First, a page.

We are only a week into the new year, but already New Year's resolutions are being broken from coast to coast. According to U.S. News, less than 80 percent of New Year's resolutions are fulfilled.
That makes sense to me, since most resolutions are vague, unrealistic, and unspecific. But change is good. Change leads to evolution and being better. So what should you replace worthless and unfulfillable resolutions with?
SMART goals were first created by George T. Doran in 1981, as a tool to help improve the chances of succeeding in accomplishing a goal. Personally, I have been setting (and exceeding) SMART goals on quarterly basis for more than a decade.
What makes a SMART goal? SMART is an acronym for Specific, Measurable, Attainable, Relevant, and Time-Based.
You can't find your way before you set the destination, so be incredibly specific about what you want to accomplish. Focus on the who, what, and where of your goal. Then remove any vagueness. "Lose weight" is not SMART. Instead, try something like "lose 20 pounds."
We measure what matters. Make sure your goals are linked to objective indicators of success. This makes a goal more tangible, because it provides a way to measure progress. For weight loss, you could use weight, body mass index, or percent of body fat. Each can be measured, allowing you to track your progress and stay focused.
Think about how to accomplish your goal and whether you have the tools and skills needed. If you don't currently possess those tools or skills, consider what it would take to attain them. Losing 20 pounds wouldn't make sense if you only weigh 100 pounds; it would simply be too much and too unhealthy. But I'm 240 pounds, so losing 20 is not only attainable, but reasonable since it is less than 10 percent of my body weight.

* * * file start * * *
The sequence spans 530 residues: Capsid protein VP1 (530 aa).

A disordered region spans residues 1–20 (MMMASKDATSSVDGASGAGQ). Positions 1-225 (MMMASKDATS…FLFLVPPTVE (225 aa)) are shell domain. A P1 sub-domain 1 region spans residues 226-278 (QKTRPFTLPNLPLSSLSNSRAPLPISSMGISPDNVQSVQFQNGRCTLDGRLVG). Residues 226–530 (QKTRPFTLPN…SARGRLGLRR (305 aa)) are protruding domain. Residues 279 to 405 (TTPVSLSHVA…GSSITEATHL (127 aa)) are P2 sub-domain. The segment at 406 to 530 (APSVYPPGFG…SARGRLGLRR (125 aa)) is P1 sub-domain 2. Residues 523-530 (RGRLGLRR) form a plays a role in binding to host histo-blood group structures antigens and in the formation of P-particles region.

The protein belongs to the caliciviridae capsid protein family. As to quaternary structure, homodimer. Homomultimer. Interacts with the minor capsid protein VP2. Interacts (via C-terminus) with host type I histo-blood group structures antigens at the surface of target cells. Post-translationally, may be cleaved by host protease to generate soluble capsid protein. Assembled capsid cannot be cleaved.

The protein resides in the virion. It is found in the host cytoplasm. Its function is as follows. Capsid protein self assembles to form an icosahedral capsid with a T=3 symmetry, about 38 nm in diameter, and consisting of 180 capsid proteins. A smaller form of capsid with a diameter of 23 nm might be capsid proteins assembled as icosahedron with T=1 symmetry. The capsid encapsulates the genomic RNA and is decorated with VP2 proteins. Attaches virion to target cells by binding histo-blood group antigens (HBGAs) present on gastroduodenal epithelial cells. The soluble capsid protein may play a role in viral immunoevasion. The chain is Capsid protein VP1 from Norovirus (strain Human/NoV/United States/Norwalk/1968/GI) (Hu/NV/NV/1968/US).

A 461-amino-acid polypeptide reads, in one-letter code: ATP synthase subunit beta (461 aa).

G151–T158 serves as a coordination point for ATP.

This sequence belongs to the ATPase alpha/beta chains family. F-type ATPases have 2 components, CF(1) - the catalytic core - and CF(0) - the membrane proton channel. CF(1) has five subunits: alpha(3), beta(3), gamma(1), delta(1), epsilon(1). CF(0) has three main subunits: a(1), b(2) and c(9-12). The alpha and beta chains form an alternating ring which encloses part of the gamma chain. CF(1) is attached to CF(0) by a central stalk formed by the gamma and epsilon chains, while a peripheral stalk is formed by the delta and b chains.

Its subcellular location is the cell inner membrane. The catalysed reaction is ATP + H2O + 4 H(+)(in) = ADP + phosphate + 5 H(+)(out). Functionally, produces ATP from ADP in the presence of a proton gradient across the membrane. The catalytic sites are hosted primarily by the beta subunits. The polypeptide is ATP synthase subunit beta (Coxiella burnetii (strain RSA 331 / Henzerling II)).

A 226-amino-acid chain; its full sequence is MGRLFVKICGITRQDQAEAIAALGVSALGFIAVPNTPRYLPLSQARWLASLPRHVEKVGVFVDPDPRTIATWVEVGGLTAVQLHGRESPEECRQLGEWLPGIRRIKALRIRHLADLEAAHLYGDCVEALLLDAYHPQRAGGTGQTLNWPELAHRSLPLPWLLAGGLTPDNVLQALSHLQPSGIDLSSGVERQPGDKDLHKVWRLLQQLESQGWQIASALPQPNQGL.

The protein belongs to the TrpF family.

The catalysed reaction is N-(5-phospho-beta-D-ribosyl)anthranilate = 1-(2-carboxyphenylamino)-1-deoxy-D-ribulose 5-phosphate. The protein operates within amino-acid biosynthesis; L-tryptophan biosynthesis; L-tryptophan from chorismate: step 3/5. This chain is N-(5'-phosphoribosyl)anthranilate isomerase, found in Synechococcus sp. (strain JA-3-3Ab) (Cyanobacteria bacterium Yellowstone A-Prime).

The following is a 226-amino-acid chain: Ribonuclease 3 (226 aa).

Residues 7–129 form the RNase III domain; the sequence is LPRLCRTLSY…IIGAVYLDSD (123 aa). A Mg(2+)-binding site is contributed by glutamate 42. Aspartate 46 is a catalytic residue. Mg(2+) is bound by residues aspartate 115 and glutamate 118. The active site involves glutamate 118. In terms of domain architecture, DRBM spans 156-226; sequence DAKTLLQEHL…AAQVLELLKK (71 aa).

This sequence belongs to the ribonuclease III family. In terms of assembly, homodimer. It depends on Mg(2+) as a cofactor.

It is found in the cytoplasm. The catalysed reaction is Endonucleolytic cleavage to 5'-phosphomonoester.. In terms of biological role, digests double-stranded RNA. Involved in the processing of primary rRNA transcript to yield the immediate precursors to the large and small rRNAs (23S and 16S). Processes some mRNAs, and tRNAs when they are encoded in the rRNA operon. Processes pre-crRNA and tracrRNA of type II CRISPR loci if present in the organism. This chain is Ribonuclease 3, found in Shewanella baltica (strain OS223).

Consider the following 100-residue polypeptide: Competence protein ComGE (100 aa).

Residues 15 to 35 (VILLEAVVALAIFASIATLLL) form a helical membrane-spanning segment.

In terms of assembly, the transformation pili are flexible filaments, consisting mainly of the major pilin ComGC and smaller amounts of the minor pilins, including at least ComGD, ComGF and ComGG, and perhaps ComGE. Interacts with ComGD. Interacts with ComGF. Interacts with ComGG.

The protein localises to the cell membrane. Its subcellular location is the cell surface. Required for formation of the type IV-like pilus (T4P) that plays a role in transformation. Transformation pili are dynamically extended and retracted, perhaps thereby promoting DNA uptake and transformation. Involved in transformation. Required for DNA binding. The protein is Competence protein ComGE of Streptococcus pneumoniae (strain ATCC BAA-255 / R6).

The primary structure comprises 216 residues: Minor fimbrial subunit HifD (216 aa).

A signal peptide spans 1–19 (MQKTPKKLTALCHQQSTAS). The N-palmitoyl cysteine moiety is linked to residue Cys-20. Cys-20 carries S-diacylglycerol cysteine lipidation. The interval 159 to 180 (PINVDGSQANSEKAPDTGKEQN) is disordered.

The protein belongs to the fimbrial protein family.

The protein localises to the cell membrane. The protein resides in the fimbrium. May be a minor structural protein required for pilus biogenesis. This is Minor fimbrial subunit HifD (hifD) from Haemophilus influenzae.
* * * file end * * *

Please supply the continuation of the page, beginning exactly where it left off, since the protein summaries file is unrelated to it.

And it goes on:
Make your goal personal to you and your life. Focus on what would be impactful. One of the reasons weight loss appears on so many new year's resolution lists is that weight--and specifically, being overweight--can impact a person's quality of life and longevity.
Set a deadline to work toward. Provide a target date on all deliverables. Ask yourself specific questions about the deadline, and make sure it's reasonable.
Here are some examples of SMART goals for entrepreneurs:
- By December 31, 2019, my new venture will improve sales conversion rates by 20 percent.
- By March 31, 2019 I will plan and execute five customer webinars with 15-plus attendees per event and 80 percent or higher satisfaction rates.
- During the next 90 days, we will increase our search engine traffic by 10 percent by focusing on re-optimizing our existing content and making a concerted effort to earn 20 high-quality backlinks to that content.
One last point: Don't be afraid to revisit your SMART goals every few months. Make adjustments as needed. To remind you of this, let's add an E and an R to make SMART goals even SMART(ER):
Evaluate. Make sure to revisit your goals regularly. Things change, iterate, and evolve, so should your goals.
Revise. After the evaluation, make changes as necessary. Think of yourself as a sailboat, tacking into the wind to make constantly make small course corrections.
Over the last few years, setting SMART goals has become the gold standard. There are now even tools to help you, including free templates from ToolsHero and Brian Tracy International. So before you beat yourself up for failing to keep your New Year's resolutions, replace them with SMART goals.